James Kenealey technology
Elon Musk is certainly no stranger to novelty names. After all, this is a man who called his seventh and most recent child X Æ A-12 Musk, a name which sounds more like the directory listing of a distant star system than the human offspring of a person jostling for the position of wealthiest and most influential alive.
The wry humour of the name of his tunnelling company, The Boring Company, appears to have spread into the job titles Musk and his colleagues have adopted elsewhere. Always one to be a little on the eccentric side, it has been announced that his role of Chief Executive at Tesla has evolved into something a little more futuristic: Technoking of Tesla. He’s not the only one in the organisation eschewing the mundanity of ordinary business job titles – his Chief Finance Officer will now be known as the Master of Coin. Straight out of the fantasy world of Westeros from a man helping to build the fantasy world of our future, with more than a little nod towards the company’s billion-pound investment in Bitcoin.
Technological advancements like those peddled by Musk through his myriad companies bring with them a potentially huge shift in the jobs landscape. As we hurtle towards greater automation, the rise of artificial intelligence and even space tourism, the name of jobs in technology in the future are set to be very different from those we see now. Here are some of the ones we like:
Ethical Technology Advisor
Ridley Scott’s 1982 sci-fi film masterpiece Blade Runner, based on the novel Do Androids Dream of Electric Sheep? by Philip K. Dick, juggles with the philosophical conundrum of artificial intelligence and what it means to be human. Set in the far-flung dystopian future of… um, November 2019, the film highlights the potential ethical quandaries we may face with the development of highly anthropomorphic robot technology. If they are sufficiently human-like and capable of “seeing things you people wouldn’t believe,” does this mean they should be subject to the same ethical guidelines that biological lifeforms are when it comes to things like human rights? Is it ethical to perform experiments with robot technology that thinks, looks and feels like a real person?
All these concerns and more could be within the remit of the Ethical Technology Advisors of the future. Still something of a grey area at the moment, it’s easy to envisage a world within the next 20 years where eerily life-like robots begin walking, talking and communicating. It’s over to the ETA’s to sort out that little ethical dilemma.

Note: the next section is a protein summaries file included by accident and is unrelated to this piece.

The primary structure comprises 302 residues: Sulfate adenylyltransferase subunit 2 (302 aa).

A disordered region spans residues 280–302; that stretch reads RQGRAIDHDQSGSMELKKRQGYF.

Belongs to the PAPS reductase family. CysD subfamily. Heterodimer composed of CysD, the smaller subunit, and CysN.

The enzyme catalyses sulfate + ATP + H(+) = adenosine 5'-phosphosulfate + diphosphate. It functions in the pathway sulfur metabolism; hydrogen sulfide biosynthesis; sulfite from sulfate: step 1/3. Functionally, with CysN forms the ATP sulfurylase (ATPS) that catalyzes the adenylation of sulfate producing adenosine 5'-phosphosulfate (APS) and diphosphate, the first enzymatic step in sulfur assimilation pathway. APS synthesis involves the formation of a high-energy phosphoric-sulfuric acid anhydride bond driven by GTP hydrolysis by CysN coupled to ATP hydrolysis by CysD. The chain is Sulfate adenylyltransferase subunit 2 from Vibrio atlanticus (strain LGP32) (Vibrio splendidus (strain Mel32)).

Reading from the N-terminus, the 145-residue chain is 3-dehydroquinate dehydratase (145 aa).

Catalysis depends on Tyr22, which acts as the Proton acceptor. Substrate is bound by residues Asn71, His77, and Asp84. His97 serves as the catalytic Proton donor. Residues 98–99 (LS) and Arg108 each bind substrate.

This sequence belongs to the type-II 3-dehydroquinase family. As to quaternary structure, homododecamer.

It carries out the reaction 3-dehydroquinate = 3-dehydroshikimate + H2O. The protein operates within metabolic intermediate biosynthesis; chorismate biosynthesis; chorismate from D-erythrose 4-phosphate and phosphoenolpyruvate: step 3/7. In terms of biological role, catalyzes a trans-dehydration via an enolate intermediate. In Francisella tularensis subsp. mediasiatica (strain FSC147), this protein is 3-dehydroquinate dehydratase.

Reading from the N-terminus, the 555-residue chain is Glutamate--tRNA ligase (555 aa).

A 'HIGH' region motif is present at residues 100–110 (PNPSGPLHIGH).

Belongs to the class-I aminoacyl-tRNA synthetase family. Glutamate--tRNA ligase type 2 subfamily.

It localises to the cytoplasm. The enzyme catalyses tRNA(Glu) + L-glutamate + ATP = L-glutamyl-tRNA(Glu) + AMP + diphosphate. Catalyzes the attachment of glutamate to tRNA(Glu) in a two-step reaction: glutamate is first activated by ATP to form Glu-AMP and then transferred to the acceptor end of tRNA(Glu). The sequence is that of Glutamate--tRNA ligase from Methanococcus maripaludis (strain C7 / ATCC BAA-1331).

Robot Liaison Officer
Continuing the same theme, as the ‘more human than human’ robots infiltrate the workplace at an increasing rate, someone with the job of facilitating a symbiotic working relationship between them and their human counterparts could be required. Quite what this would look like is pretty open to interpretation, so watch this space. But it’s a cool-sounding job title, and we think those well-versed in coding would be suitable candidates for this one.
We like this one.
As virtual reality technology follows the broad technological trend of rapid, breathless advancement, so too does its applications. VR technology already has a considerable foothold in the world of gaming and commercially available drones are already being released with VR headset implementation for that real-world escapism.
But what about escaping to… the past? It’s predicted that one day the gaming implementation of VR technology will expand to other areas of our lives, and the Nostalgist will provide virtual reality scenes and sounds from a bygone era into your virtual field of view. Perfect for the elderly to escape to.
The Black Mirror episode ‘San Junipero’ covers the potentials of this concept nicely – check it out on Netflix.
The role of Data Detective would surely be worth it for the title alone. With the Internet of Things almost already here, the data detective’s role would be to bring together all the data end points to generate meaningful answers and recommendations – from sensors, to biometric monitors, to next-gen fog, mesh, edge and neural capabilities.
For those who love solving mysteries and pulling together evidence to prove theories, this one would be a sure thing on the dream jobs in technology list. It’s not guaranteed that you would be working to solve actual crimes, but you would still have the word ‘detective’ in your job title, and surely that’s something to hang your deerstalker on?
Nope, not that kind.
Scrum Master is one of those futuristic job titles that is actually already with us. Scrum Masters are essentially a special kind of project managers, but with a difference. ‘Scrum’ is a framework that helps teams and organizations generate value through adaptive solutions. Scrum requires a Scrum Master to foster an environment where:
A Product Owner orders the work for a complex problem into a Product Backlog.
The Scrum Team turns a selection of the work into an Increment of value during a Sprint (a fixed length of working time)
The Scrum Team and its stakeholders inspect the results and adjust for the next Sprint.
The Scrum framework is purposefully incomplete, only defining the parts required to implement Scrum theory. Scrum is built upon by the collective intelligence of the people using it (much like the rugby-based equivalent). Rather than provide people with detailed instructions, the rules of Scrum guide their relationships and interactions. This is where the Scrum Master role differs from your average Project Manager. The name was initially intended to indicate someone who is an expert at Scrum and can therefore coach others. The role does not generally have any actual authority. People filling this role have to lead from a position of influence, often taking what is known as a servant-leadership stance.
And you definitely don’t have to get muddy.